AFL Round 9 – St.Kilda v Western Bulldogs: Good for the soul

The St Kilda-Bulldogs match on Saturday provided the most fun I’ve had at the footy for a long time.

Following the Dogs during Brendan McCartney’s tenure as coach has been, to put it politely, a challenge. After a handful of victories against easy beats in early 2012, the Dogs had, up to Saturday, lost 18 out of 19 games.

We’ve suffered heavy defeat after heavy defeat against sides who are appear to be more hungry, more skilful, or pacier – and often all of the above.

All but the most optimistic fans have gone to the footy with a feeling of foreboding over the past twelve months, reduced to hoping for a small sign of improvement in young players, a high mark or an individual bag of goals to alleviate the gloom. The bar had fallen ankle height.

On Saturday, you could get upwards of $5 on the Bulldogs in head-to-head betting. In The Age, only Robert Murphy and the Village Idiot tipped a win.

In each quarter, St Kilda started brightly but the Dogs fought back to take a lead at quarter time and hung in there when the margin threatened to balloon out just before the main interval.

Just ten points down at that stage I was satisfied enough but, remembering how the team have tended to crumble in the second half of matches, didn’t have much hope of anything beyond a gallant defeat. We’d been in a similar position last week, the week before that, and most weeks since the middle of last year.

St Kilda extended the lead to 19 by time-on in the third term. This week, however, our young team dug deep.

They played with surprising intensity and even displayed some uncharacteristic flair. Koby Stevens, who was best afield, twice dummied opponents and calmly finished. Bob Murphy produced a similar highlight. Experienced players like Griffen, Boyd and Minson lifted. Suddenly scores were tied.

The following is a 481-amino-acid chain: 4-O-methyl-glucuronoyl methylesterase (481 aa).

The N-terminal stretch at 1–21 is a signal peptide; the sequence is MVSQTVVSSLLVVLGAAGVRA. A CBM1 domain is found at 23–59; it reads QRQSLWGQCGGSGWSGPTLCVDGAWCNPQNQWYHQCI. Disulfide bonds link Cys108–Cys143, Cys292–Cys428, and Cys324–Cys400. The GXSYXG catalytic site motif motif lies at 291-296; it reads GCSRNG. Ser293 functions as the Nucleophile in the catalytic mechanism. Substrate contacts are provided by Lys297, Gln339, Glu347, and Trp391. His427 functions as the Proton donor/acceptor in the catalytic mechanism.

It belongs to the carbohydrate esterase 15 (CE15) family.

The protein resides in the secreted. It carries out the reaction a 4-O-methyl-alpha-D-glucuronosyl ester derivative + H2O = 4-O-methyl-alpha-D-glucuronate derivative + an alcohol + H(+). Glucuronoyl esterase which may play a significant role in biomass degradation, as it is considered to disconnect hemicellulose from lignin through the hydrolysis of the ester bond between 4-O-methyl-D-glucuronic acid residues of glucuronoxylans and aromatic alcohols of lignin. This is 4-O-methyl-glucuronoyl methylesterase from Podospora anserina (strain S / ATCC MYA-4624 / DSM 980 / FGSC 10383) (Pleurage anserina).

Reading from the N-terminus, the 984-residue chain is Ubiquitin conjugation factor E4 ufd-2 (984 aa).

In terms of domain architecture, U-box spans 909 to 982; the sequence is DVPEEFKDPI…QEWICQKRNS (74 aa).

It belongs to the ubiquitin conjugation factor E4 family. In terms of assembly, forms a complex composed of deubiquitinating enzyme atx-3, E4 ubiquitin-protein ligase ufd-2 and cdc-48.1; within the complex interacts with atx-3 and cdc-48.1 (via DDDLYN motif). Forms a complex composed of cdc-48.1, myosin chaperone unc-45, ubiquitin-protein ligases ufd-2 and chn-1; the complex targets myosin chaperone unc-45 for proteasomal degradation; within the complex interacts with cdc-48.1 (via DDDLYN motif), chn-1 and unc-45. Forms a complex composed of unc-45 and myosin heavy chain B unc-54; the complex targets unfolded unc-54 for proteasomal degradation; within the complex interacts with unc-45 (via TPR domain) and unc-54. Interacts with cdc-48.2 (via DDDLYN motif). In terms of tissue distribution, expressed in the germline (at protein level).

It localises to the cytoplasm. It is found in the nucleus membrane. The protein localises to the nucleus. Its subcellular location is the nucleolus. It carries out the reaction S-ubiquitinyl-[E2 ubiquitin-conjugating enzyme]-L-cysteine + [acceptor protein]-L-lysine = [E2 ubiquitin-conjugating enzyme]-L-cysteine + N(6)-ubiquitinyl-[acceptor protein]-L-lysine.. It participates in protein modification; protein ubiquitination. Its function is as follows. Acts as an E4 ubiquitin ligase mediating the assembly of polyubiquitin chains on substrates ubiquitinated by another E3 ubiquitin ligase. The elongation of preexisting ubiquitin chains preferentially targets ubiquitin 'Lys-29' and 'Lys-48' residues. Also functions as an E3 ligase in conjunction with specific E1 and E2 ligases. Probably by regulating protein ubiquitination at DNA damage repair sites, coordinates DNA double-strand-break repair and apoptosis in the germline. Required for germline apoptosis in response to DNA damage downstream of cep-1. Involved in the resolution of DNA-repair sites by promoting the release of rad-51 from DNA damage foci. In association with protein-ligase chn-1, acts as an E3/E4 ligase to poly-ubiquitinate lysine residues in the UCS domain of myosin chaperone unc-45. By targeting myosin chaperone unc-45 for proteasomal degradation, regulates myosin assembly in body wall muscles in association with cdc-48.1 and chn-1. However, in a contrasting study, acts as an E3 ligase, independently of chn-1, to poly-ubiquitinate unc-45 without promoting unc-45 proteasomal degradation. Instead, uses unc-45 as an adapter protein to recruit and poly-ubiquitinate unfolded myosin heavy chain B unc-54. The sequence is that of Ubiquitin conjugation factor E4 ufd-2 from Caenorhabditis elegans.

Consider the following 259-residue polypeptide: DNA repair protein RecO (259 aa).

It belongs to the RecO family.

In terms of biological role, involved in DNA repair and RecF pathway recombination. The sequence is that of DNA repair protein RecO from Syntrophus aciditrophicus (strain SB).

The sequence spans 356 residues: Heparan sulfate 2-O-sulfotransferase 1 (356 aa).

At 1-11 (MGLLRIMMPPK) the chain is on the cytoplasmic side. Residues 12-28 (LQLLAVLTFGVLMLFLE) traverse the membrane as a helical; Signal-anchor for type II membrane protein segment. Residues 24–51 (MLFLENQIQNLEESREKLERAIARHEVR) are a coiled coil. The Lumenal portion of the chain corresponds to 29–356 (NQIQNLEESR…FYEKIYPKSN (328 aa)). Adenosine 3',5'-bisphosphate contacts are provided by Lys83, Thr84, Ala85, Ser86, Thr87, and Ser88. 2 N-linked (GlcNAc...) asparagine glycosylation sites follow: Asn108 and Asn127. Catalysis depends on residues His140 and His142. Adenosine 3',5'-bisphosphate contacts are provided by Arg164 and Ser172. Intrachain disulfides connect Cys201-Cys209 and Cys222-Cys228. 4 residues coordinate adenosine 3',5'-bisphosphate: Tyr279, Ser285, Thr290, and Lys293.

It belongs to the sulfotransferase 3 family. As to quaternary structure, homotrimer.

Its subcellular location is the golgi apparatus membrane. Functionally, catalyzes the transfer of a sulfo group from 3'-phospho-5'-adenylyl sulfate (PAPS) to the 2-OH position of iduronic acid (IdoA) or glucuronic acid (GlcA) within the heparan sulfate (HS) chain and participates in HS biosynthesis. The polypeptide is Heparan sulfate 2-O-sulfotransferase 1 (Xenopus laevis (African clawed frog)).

The Saints again got the margin out to 14 points – again the Bulldogs came back and this time stole the lead. We hung on to claim a stirring win.

Although I sat through all of this as an anxious wreck on level 3, contributing precisely nothing on the field, I deliberately use the pronoun ‘we’. This was a win for all of us who have continued turning up week after week, clinging to threads of futile belief. Melbourne fans take note: hopelessness need not be permanent.

Just before the season began, returning President Peter Gordon implored all Doggies members to enjoy every win that was to come this year. As a club – players, administrators, fans – we certainly did just that on Saturday.

You could tell how much it meant to the players, especially the young ones like 18 year old Nathan Hrovat who excelled on debut and didn’t bother trying to hide a beaming smile in a post-game interview. He described the day as “unbelievable” and “phenomenal”. At the siren, Will Minson struck a pose usually seen after an elimination or semi-final victory.

For Hrovat, Jake Stringer and the impressive Jackson Macrae, Saturday was a first win at AFL level. Half of Saturdays side were aged 22 and under, and it was important for them to get tangible reward for buying into what McCartney is trying to achieve.